Many people have no idea how long it takes to turn a prospect into a profitable customer. Creating a “prospecting timeline” can help benchmark past experiences and streamline future ones. Begin this process by examining a few recent sales, and then break down the key activities you went through. Your goal should be to determine the specific activities that were the most time-consuming, and then figure out a way to shorten the time spent on that particular step. Most people are amazed to find that a couple of activities take the majority of time. By knowing this, you can work to alter your selling process accordingly.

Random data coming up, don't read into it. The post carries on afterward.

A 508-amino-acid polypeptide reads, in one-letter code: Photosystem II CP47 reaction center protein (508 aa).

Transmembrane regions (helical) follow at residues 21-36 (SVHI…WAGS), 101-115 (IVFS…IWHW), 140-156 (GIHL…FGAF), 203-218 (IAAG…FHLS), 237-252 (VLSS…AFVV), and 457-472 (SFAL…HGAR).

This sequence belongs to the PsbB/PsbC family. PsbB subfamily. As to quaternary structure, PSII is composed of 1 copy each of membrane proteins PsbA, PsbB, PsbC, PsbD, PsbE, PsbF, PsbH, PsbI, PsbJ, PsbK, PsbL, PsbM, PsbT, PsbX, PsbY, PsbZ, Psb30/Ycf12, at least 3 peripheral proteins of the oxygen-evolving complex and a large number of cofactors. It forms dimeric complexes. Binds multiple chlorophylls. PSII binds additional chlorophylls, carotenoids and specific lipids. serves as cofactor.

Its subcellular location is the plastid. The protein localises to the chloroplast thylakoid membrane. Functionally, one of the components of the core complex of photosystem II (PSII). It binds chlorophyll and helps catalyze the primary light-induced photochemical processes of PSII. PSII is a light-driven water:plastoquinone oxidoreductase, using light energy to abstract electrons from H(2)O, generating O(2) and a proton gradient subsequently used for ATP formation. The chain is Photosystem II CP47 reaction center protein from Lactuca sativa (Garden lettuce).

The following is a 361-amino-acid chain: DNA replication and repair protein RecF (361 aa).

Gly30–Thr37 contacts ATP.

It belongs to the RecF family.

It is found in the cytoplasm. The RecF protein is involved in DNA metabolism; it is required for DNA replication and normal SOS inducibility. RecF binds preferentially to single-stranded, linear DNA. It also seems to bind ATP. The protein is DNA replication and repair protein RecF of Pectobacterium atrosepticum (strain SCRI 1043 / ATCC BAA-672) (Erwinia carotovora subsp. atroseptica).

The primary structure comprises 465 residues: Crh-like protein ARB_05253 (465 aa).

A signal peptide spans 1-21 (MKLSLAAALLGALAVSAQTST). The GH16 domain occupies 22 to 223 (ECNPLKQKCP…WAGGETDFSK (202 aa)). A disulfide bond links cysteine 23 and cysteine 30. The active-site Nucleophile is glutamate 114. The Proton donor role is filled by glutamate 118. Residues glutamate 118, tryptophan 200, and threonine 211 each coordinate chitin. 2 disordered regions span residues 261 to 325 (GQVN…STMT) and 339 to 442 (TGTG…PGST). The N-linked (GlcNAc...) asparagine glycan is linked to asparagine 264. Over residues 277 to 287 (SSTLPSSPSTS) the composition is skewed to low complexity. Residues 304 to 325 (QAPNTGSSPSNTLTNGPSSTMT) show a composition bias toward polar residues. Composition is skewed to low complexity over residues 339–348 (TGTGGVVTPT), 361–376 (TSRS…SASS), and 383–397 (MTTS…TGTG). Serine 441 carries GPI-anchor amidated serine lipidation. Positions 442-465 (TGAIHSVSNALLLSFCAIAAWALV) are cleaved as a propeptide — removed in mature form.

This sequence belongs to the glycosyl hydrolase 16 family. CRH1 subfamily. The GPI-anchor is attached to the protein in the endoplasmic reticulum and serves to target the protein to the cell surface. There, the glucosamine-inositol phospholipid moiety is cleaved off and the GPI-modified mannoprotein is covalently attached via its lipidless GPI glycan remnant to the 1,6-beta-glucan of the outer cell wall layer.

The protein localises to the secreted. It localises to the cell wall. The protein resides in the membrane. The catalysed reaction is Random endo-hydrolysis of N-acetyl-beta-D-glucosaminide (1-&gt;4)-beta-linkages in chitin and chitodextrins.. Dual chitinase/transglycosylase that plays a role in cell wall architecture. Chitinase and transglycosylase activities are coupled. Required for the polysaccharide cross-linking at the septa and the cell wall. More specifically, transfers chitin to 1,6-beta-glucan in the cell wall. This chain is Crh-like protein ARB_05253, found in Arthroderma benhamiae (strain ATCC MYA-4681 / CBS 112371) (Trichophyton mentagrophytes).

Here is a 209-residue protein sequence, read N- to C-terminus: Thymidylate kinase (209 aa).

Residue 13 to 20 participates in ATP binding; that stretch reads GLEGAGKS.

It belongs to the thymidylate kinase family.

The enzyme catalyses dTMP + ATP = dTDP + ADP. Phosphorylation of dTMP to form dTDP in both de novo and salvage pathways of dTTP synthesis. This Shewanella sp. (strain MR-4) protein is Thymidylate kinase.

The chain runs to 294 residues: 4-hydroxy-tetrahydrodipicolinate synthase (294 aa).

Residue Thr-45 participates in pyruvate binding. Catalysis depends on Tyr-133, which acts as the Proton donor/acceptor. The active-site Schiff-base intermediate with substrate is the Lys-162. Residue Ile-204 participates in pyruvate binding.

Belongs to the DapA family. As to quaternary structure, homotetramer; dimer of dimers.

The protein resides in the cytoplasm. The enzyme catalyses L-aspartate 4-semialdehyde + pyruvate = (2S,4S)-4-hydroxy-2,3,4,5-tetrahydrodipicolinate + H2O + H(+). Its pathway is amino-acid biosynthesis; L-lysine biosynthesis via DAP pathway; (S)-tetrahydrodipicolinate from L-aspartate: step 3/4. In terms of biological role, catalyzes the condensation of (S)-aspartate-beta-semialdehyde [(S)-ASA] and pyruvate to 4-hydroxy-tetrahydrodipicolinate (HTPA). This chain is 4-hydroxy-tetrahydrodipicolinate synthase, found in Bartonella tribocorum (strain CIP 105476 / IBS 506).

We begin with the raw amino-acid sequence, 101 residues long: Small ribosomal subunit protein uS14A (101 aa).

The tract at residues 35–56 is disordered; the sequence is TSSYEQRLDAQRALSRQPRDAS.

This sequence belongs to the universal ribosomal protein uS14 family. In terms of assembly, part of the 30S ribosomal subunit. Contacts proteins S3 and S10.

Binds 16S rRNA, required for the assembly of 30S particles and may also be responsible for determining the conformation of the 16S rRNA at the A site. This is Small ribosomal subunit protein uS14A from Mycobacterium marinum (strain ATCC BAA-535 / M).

The most successful businesses always take time to analyze their processes to make them as efficient as possible. When doing this with your current prospecting process, is there anything you can automate? Consolidate? Change? Spending some time determining these things now will free up more of your time in the future so you can dedicate it towards better profit-making activities. Study the prospect. Ask others in the company and other vendors if possible what they know about how the prospect makes decisions. A large number of companies tend to make the majority of the key vendor decisions at set times during their fiscal year. These decisions usually follow a routine they’ve created over the years of using RFPs or other tools. Knowing this type of information can help you dramatically improve the use of your own selling time. An alternate strategy I’ve used with clients is to stay away from a customer’s typical buying period and then approach them as a “crisis vendor” – one that can fill a critical need that just arose. Using this strategy will often help you achieve a higher margin for your services as well as position you as their strategic partner.